(Photo by Randall E. Brown, from the Bob Piland collection)

Answer Man: What year was the first time that the Ozark Empire Fair took place? — Bradley Christian

The year was 1937. The first day was Oct. 10, a Sunday, a fact that was protested by the the local Ministerial Alliance, which didn’t want the fair “commercializing the Sabbath.”

Back then, it was called the Ozark Empire District Free Fair. Yes, it was free.

The name had to be changed in 1940 because admission came at a cost. It was all of 15 cents.

These days, it’s $7 in advance for adults and $10 during the fair.

This year’s carnival-and-more commences at 4 p.m. Thursday, July 28. It runs through Saturday, Aug. 6.

“We’re back to a full carnival,” fair manager Aaron Owen tells me. “Come out and enjoy the largest community event in the Ozarks.”

For more information go to the fair’s Facebook page.

It is the 86th Empire fair at the current location in north Springfield — 3001 N. Grant Ave. The independent fair board leases the land from the Springfield-Greene County Park Board.

The reason the numbers don’t add up when considering the first year is that there was a year in the 1930s when the fair was not held.

“That is my understanding,” Owen said.

(The fair was not shut down the past two years during the pandemic.)

According to the Oct. 11, 1937 edition of the Springfield Leader and Press, this is a sprinkling of what the fair offered that first year:

“A knife throwing act, sensational tumblers of extraordinary merit, comedians, thrill and amuse. The performing baby elephants, who walk forward, backward and turn around on an ‘elephant tight wire’ — a heavy bar about six inches wide — give one of the best trained animal shows of today.”

In addition, the newspaper stated:

“Of course, there is the musical revue featuring thirty or more good-looking girls who sing and dance against a resplendent background in colorful, though a bit scant, raiment.”

The fair was, in fact, a bit racy.

You can see at the bottom of this photo that one of the booths says “nudist” or “nudists.” Years ago, burlesque and other “girlie shows” often had spots on the fair midway. (Photo by Randall E. Brown, from the Bob Piland collection)

Sally Rand, for example, was a featured act at the 1941 Ozark Empire Fair. She was a “fan dancer.”

Rand, a native of Hickory County, either danced nude — or gave the impression she was dancing nude — while strategically placing fans or feathers over the most private parts of her body.

The fair was known for its “girlie shows” on the midway. They were a regular feature until the the end of the 1970s.

If you want a decade-by-decade, just the facts ma’am, history of the fair you can find it on the Ozark Empire Fair website.

If you want to read a whole book on the fair’s history, local writer Cheryl Kepes has you covered with “Memories in the Making: The History of the Ozark Empire Fair.” It was published in 2016. You can buy a copy by calling 417-833-2660. 

In its early years, according to the book, the fair featured not only race cars charging around a half-mile dirt track, but horses, as well. A thoroughbred highlight was a race called the Springfield Derby. The first fair featured Lillie Jenkins, of Oklahoma, the nation’s only female jockey.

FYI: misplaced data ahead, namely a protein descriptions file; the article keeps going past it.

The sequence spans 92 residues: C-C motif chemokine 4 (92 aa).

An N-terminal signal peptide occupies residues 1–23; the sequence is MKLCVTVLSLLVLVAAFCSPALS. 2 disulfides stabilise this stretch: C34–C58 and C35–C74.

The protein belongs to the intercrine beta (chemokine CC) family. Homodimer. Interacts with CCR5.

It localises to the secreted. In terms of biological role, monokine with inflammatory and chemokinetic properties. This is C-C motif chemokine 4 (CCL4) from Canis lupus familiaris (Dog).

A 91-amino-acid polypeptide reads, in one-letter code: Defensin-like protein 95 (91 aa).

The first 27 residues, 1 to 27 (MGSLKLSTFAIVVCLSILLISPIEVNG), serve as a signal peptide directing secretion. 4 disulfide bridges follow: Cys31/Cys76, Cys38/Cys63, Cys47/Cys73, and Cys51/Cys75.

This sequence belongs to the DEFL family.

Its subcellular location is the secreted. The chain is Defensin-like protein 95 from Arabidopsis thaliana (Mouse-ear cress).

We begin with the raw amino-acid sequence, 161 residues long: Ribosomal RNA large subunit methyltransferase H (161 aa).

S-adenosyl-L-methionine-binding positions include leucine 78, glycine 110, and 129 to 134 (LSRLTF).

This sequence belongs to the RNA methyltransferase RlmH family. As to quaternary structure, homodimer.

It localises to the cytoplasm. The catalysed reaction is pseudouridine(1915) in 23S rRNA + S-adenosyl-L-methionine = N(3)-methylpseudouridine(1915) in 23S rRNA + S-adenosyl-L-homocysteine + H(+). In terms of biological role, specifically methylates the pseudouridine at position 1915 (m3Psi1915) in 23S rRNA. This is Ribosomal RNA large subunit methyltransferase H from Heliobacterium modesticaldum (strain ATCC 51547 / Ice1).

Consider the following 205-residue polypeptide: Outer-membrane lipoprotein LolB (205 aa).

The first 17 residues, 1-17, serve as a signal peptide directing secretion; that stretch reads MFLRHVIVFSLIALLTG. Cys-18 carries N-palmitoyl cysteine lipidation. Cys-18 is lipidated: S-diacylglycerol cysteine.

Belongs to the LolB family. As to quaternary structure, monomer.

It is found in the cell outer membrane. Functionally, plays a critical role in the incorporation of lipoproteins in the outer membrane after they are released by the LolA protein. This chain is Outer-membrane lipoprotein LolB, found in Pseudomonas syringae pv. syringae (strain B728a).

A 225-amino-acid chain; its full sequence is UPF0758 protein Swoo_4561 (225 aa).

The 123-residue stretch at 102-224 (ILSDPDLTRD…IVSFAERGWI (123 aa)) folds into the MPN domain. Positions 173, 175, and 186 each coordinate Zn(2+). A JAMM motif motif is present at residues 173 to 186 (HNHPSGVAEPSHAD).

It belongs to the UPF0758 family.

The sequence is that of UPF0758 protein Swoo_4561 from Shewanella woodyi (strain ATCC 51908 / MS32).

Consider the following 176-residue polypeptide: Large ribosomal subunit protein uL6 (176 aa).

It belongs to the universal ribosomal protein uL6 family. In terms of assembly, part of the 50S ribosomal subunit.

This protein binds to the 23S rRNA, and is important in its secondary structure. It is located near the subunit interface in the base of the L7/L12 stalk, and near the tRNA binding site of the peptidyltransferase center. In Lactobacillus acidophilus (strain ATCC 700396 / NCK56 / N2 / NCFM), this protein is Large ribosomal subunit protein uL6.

That inaugural fair also had 350 head of livestock competing for blue ribbons.

Another option for fair history is local writer Kaitlyn McConnell, who wrote in-depth on the topic in 2016 on her Ozarks Alive blog.

(Photo by Randall E. Brown, from the Bob Piland collection)

How did I not know there was Extreme Freestyle Bullfighting at this year’s fair?

But none of the three discuss Extreme Freestyle Bullfighting. That’s because it was first offered at the fair in 2020.

Apparently, Extreme Freestyle Bullfighting is a sport.

The good news is that the bull does not get killed, unlike in other parts of the world, including Spain, where I’ve witnessed bullfighting.

The bad news is that competitors don’t wear those shimmering outfits worn by matadors.

In Extreme Freestyle Bullfighting, a human goes into a ring for some 40 seconds and dodges, controls and, yes, does back flips over 1,500 pounds of charging menace.

The bullfighters are judged not necessarily on how close they come to being gored and/or killed, as in the bullring in Madrid, but earn points and win cash for controlling the direction of the bull through fakes and for tricks that involve gymnastics — with the bull as apparatus.

Understandably, many of these extreme bullfighters are young people with broken bones.

I did notice in photos and videos that the horns of the bulls in this new sport are considerably blunted.

But when you really think about it, a bull doesn’t need its horns to stomp your skull to mush.

The Extreme Freestyle Bullfighting is at 7:30 p.m. Friday, Aug. 5.

My favorite fair event will be at 6:30 p.m. the night before. It’s the Demolition Derby, when the winning vehicle is the only one left that can move.

Child general admission (Ages 6 – 11) is $3 in advance and $5 during the fair.

Super passes are $30 in advance. They are for children over 3-feet-tall, due to height limitations for rides.

Parking, which is not guaranteed, is $5.

This is Answer Man Column No. 17.

Steve Pokin

Steve Pokin writes the Pokin Around and The Answer Man columns for the Springfield Daily Citizen. He also writes about criminal justice issues. He can be reached at spokin@sgfcitizen.org. His office line is 417-837-3661. More by Steve Pokin